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I don't understand the sentence above. I know that "umbrella" is noun. But in the sentence above, It is used like "verb." How is it possible?

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    English speakers are notorious for "verbing nouns", so I umbrella the rain simply means this: "I use an umbrella to keep myself dry when it rains". All it takes to figure this kind of stuff out is a little imagination. – user21497 Apr 3 '13 at 8:03
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    Sounds like someone is playing on “I ♥ rainbows” by making “I ☂ rain” out of it. – tchrist Apr 3 '13 at 11:06
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Where did you hear/read that?

"Umbrella" can't be used as a verb like that in "standard" English, and I don't know of any slang or dialect or anything in which that's possible either.

If that sentence was really generated by a native English speaker, then my guess is that they meant the deliberately bizarre and awkward misuse of the word as a joke...?

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    Any noun can be used as a verb. That's one way that language changes. Look at all the current "standard, acceptable, and idiotomatic" stupidities: "We privilege the underdog", "I regifted the sweater my grandma gave me", "I googled this topic and got 1,000,000 hits". Never tell native Anglophones what's not possible in English: you'll always be wrong. Just read the Cambridge Grammar of the English Language if you want to see what's possible: Almost anything goes. English is often a byproduct of Murphy's Law of Language Lapses (lapsus linguae): If it can be uttered, it will be. – user21497 Apr 3 '13 at 8:16
  • What would you do with a noun that's a neologism? People would freely verb it -- check contemporary writing! – Kris Apr 3 '13 at 8:19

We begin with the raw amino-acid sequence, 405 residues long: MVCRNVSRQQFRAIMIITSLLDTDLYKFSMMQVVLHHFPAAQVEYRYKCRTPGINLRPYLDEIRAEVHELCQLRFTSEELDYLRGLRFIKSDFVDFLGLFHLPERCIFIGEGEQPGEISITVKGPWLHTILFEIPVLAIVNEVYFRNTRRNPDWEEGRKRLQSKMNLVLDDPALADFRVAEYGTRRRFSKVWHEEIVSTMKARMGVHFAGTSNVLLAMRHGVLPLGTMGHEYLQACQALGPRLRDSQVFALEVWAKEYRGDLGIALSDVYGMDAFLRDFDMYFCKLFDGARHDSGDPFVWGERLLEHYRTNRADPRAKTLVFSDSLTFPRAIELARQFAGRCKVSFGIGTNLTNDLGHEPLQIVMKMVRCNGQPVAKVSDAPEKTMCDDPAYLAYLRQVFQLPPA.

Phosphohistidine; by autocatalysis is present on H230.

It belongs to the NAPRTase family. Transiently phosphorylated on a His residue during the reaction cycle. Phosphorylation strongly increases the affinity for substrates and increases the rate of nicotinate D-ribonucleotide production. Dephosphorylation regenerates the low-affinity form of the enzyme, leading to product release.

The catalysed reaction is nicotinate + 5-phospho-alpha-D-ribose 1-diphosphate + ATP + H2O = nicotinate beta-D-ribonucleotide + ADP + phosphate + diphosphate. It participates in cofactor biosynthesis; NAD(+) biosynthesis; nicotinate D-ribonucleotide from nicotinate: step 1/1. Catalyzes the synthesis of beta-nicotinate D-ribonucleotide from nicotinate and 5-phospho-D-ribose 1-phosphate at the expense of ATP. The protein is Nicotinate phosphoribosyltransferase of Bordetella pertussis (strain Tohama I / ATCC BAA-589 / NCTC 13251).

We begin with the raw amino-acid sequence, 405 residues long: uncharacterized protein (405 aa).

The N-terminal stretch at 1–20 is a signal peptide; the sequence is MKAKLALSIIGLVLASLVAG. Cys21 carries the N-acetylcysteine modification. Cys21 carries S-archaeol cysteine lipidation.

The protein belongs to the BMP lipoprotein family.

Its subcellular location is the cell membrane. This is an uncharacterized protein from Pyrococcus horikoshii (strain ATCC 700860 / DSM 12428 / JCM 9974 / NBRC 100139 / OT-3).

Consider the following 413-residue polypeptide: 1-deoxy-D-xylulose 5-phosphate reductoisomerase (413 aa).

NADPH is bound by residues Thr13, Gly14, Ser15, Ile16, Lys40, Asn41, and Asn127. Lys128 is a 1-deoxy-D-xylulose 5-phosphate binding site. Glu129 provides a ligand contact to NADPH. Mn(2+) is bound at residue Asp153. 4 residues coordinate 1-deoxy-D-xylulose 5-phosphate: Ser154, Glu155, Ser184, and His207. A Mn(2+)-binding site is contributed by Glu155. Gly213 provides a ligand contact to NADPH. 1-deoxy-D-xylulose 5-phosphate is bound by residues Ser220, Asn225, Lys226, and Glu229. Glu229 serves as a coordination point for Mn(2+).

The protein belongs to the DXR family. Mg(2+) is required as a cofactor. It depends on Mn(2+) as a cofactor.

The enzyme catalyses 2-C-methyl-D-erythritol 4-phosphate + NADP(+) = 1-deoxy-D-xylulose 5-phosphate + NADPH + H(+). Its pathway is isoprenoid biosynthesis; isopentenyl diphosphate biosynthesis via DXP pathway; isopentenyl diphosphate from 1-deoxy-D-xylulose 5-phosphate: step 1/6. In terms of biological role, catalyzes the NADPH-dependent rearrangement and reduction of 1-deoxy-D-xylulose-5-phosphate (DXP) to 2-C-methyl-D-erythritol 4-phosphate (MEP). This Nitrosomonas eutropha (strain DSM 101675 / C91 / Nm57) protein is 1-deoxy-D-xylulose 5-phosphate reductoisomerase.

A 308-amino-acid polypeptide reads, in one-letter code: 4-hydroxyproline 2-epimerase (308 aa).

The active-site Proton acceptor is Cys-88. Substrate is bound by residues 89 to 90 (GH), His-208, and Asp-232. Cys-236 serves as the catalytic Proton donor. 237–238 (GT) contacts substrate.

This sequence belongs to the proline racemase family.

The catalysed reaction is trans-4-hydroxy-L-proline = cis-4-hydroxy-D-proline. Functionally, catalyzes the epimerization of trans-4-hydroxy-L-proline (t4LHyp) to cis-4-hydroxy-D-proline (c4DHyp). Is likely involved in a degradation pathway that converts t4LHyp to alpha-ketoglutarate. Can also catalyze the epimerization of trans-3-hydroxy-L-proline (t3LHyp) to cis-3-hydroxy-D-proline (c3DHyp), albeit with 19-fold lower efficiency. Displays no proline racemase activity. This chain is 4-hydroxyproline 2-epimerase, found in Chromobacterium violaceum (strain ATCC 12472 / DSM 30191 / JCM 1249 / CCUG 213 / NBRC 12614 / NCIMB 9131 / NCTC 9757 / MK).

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    I aint no prescriptivist; My point was just to reassure the original poster that, if that sentence really was generated by a native English speaker, then they were deliberately expressing the idea in a way that "sounds weird", as a joke. Do you disagree? – Owen_R Apr 3 '13 at 8:33
  • Also I doubt it is genuine; It'd've been way more likely to be in continuous or simple past or something rather than simple present if it was, so... Hey, Bag-yonghyeon (or however you transliterate that)! Don't worry, "I umbrella the rain" isn't "correct" English. – Owen_R Apr 3 '13 at 8:40
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    @Bill Any noun can be used as a verb. A little impractical. When there's an established verb form already, verbing the noun is probably best avoided. And some nouns should probably not be considered for verbing on aesthetic grounds (I've heard 'giraffing', but only from a wag): plethora jurisprudence larceny dachshund loyalty patriotism misery shrewdness volery glaring ostentation seafood pyruvic acid, mineral water, He who must not be named [sic]. – Edwin Ashworth Apr 3 '13 at 10:36

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